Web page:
If your budget allows, you could create a fenced in area where he is allowed to be. Maybe install gravel instead of grass and add some enrichment like a digging pit or toys hanging from the tree branches. You could potentially set up something temporarily in one small part of the yard with some temporary fencing so when he grows out of it, you could remove it.
There is a possibility that it is an attention getting ploy on his part if you aren’t playing attention to him until he starts pulling the grass. Again, in this case, finding ways to engage with him outside will give him other ways to get your attention. If he gets reinforced for sitting a lot in the backyard, he may start to offer that as a way to get attention instead.
Boredom is a big cause of this type of behavior. I know that you feel like he gets sufficient exercise but it could be that he doesn’t agree or maybe he doesn’t necessarily need more exercise but rather more enrichment. My suggestion would be to be sure you are adding training sessions and enrichment to his daily routine to add the extra stimulation to combat boredom.
Enrichment refers to different activities that you can give your dog that encourage their natural behaviors such as digging, chewing, sniffing, foraging, playing and chasing in an appropriate way. These activities are natural for dogs even if humans don’t always like them. If we can offer the dog appropriate outlets for their species-specific behaviors, then we can often prevent them from coming out in other ways and keep their minds occupied.
Any easy way to add enrichment is through feeding. It takes very little effort on your part and generally entertains them for 15-30 minutes. There are so many really fun toys on the market now for feeding your dog. It’s important to have a variety of options and switch things up frequently. Dogs get bored of the same thing every day. You can make your own out of boxes and tubes as well. There are some really fun dog enrichment groups on Facebook for sharing ideas.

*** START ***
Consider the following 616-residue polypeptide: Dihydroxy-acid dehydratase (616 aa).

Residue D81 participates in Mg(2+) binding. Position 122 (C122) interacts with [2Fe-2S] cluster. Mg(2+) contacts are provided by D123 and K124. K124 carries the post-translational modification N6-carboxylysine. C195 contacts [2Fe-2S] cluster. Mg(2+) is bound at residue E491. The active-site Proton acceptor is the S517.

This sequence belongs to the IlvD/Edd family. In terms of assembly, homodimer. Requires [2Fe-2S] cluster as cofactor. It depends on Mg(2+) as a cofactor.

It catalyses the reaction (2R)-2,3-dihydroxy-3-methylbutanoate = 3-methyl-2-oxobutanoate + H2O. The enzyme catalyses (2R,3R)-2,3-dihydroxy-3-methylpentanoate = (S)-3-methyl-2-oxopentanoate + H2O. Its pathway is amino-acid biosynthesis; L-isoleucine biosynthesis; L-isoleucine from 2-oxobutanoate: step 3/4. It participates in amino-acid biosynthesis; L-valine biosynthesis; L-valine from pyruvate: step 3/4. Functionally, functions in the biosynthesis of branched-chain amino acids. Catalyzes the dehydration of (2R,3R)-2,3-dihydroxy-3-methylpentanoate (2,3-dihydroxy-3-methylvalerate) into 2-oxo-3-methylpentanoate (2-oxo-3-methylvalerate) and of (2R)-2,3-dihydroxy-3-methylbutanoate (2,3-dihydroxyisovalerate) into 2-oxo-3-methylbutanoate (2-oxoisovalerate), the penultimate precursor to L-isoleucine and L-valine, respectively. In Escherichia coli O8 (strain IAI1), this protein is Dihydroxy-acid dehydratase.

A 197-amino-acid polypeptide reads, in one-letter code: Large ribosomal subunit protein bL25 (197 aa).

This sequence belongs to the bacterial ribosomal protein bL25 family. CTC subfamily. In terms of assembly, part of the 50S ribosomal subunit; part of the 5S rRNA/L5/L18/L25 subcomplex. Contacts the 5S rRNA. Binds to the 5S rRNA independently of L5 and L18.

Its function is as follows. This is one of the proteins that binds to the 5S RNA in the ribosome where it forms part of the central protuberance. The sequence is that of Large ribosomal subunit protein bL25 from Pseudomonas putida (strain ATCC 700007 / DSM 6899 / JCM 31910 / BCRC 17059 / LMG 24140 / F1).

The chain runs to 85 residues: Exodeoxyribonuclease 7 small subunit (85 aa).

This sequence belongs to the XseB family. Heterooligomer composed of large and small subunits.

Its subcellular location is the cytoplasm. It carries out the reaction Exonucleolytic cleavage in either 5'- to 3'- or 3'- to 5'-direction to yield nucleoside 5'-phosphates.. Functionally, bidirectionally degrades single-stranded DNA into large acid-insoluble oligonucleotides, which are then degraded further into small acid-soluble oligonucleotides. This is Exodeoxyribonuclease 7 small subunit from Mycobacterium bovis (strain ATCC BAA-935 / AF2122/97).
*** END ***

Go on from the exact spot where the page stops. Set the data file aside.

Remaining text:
I find that giving dogs an outlet for ripping things up can be really helpful to channel those urges. It is messy but it won’t be forever and it’s better than other things getting ripped. I give my dog the majority of boxes and cardboard tubes that come through my house and she has a great time tearing them into little pieces. It’s an inexpensive way to allow her that natural urge.
Sniffing games are another great enrichment activity. Teach your dog a “find it” cue and hide treats around the house for him to find. You can also have treats hidden in boxes for him to search. Decompression walks are walks on a long line in a quiet area where the dog is allowed to sniff as much as they want. These walks are a great way to tire a pup out.